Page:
The issue is not that far-fetched from that of Zimbabwe where Raymond Erick Zvavanyange, a professional agriculturalist in public and private enterprises and the country’s representative under the Young Professionals for Agricultural Development (YPARD) identified lack of technical and professional training; deterioration of ethics in business and professional engagements; socio-political Interference, as well as general business and production challenges such as high staff turnover rate as some of the challenges facing agribusiness.
Prospect and opportunities
While confirming that Africa is the only continent able to produce various agricultural produce they want, Nestor says there are a lot of opportunities in agribusiness in Africa with great land cultivation surface potential as well as water resource to help modernise and transform agriculture.
Kenya’s Grace Wanene, the co-founder of “Agrinovations Enterprises”, an agribusiness company based in Kenya with interests in youth and agribusiness says one area of agribusiness that is flourishing in Kenya is the areas of seed, fertilizers and agrochemicals, as large number of companies are seen trading in this sector as well as the large number of new entrants into the field.
Companies that deal in agricultural technologies, especially greenhouse and irrigation technologies are also flourishing and there are several new entrants into this field as well.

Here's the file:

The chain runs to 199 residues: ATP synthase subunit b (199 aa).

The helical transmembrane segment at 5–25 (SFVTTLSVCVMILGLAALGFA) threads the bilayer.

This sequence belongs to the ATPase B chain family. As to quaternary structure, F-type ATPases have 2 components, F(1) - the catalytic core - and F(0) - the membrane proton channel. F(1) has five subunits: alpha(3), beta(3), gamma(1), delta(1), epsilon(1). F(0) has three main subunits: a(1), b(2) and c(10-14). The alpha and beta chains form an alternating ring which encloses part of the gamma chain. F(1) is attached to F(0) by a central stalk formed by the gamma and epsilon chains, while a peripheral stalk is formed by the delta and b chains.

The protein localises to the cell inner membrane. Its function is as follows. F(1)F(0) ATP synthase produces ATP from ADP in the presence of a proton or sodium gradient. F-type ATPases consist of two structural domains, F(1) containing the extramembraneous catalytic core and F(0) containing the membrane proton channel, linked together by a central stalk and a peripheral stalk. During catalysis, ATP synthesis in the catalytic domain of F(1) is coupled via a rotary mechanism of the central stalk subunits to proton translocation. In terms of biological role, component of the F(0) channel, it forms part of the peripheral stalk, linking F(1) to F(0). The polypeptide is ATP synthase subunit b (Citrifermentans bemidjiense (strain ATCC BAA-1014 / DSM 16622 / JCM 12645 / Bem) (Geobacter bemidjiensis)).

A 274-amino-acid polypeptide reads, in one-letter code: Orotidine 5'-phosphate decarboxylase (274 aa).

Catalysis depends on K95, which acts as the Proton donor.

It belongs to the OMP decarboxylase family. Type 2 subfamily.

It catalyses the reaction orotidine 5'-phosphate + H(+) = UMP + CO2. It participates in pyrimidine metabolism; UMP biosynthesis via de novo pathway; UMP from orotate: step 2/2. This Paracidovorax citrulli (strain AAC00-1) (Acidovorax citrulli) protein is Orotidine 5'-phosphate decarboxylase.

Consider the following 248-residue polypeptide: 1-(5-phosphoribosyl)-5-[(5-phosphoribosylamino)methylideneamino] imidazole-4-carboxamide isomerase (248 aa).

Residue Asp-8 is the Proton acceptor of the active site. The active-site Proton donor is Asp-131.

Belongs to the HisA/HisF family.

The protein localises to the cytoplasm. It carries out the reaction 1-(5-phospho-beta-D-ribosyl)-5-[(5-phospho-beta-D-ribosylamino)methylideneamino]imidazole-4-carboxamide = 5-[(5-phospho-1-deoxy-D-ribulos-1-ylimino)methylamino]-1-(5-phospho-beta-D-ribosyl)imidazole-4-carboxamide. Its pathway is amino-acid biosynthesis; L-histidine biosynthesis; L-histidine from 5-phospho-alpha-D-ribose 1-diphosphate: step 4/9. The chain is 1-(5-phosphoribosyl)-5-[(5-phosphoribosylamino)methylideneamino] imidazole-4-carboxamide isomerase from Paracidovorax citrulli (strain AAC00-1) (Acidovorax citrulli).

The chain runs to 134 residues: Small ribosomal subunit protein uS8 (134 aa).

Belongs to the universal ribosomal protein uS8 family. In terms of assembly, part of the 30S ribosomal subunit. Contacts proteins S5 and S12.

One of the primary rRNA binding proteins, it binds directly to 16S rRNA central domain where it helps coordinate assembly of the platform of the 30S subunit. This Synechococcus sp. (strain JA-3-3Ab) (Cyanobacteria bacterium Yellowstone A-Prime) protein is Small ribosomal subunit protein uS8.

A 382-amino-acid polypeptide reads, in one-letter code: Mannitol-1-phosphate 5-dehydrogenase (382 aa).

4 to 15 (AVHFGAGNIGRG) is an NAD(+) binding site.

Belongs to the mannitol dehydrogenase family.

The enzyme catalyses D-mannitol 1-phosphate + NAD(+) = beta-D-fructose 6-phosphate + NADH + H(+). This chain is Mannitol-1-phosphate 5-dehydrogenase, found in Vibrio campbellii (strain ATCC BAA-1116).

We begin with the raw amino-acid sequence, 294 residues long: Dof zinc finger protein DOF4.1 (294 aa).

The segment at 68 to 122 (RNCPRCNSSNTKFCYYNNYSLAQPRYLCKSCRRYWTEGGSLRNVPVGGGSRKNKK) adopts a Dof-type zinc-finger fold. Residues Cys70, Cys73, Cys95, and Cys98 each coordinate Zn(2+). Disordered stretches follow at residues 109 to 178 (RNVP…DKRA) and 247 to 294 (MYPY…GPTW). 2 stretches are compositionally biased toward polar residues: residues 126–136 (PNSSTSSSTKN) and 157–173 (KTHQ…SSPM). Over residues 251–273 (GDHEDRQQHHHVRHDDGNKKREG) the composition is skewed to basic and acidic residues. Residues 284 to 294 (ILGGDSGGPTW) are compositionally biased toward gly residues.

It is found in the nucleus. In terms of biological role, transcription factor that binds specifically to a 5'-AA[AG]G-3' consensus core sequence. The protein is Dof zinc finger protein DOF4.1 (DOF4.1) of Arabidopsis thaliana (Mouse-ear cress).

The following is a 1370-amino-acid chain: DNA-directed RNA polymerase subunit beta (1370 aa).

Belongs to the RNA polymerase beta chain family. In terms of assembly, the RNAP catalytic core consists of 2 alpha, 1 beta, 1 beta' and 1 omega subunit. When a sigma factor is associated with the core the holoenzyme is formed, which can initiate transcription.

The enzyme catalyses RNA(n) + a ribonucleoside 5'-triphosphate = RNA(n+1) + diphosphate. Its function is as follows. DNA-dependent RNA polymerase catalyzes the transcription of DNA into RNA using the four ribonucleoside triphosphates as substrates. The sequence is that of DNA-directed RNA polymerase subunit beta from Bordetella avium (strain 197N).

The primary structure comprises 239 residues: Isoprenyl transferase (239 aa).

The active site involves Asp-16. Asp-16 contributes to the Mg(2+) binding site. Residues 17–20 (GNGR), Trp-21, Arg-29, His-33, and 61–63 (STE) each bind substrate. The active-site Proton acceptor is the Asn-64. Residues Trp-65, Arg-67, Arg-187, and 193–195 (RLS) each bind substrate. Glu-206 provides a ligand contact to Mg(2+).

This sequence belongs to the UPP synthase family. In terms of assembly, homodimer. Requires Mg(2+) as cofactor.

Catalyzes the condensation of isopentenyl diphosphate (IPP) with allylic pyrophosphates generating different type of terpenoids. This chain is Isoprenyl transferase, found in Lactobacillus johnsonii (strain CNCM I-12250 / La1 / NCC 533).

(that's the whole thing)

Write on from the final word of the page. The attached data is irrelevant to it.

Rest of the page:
Grace, however, said agribusiness opportunities in Kenya, especially those relating to agro-processing, haven’t been fully exploited.
There are two reasons for this, she said.
“First, most of Kenya’s farmers are small-holder farmers and they usually cannot meet the demand for raw materials for processing industries. Therefore, the few processing companies who have succeeded in this area often have to enter into some kind of contract farming agreement with the farmers. Secondly setting agricultural up an agricultural processing plant is also rather costly.”
Another unexploited opportunity is in produce aggregation. There are several companies who aggregate produce for export but few who do it for processing companies, she said.
Investors willing to invest in Zimbabwe agricultural sector can look into the areas of Horticulture, Agronomy enterprises, crop and livestock production, Information and dissemination (Esoko & Econet Wireless), Consultancy services and Aquaculture; Raymond quipped.
However, Nestor argued that while Africa still has the best opportunities in agricultural production worldwide with more agribusiness opportunities, more investment should be made in the agricultural sector by creating more opportunities for young people willing to enter the sector.
“To make agribusiness more vibrant there is the necessity to develop public-private partnership in one hand and private-private partnership in the other hand. Because these partnerships create more business opportunities and can be more benefit to all actors implied along the subsectors concerned,” he said.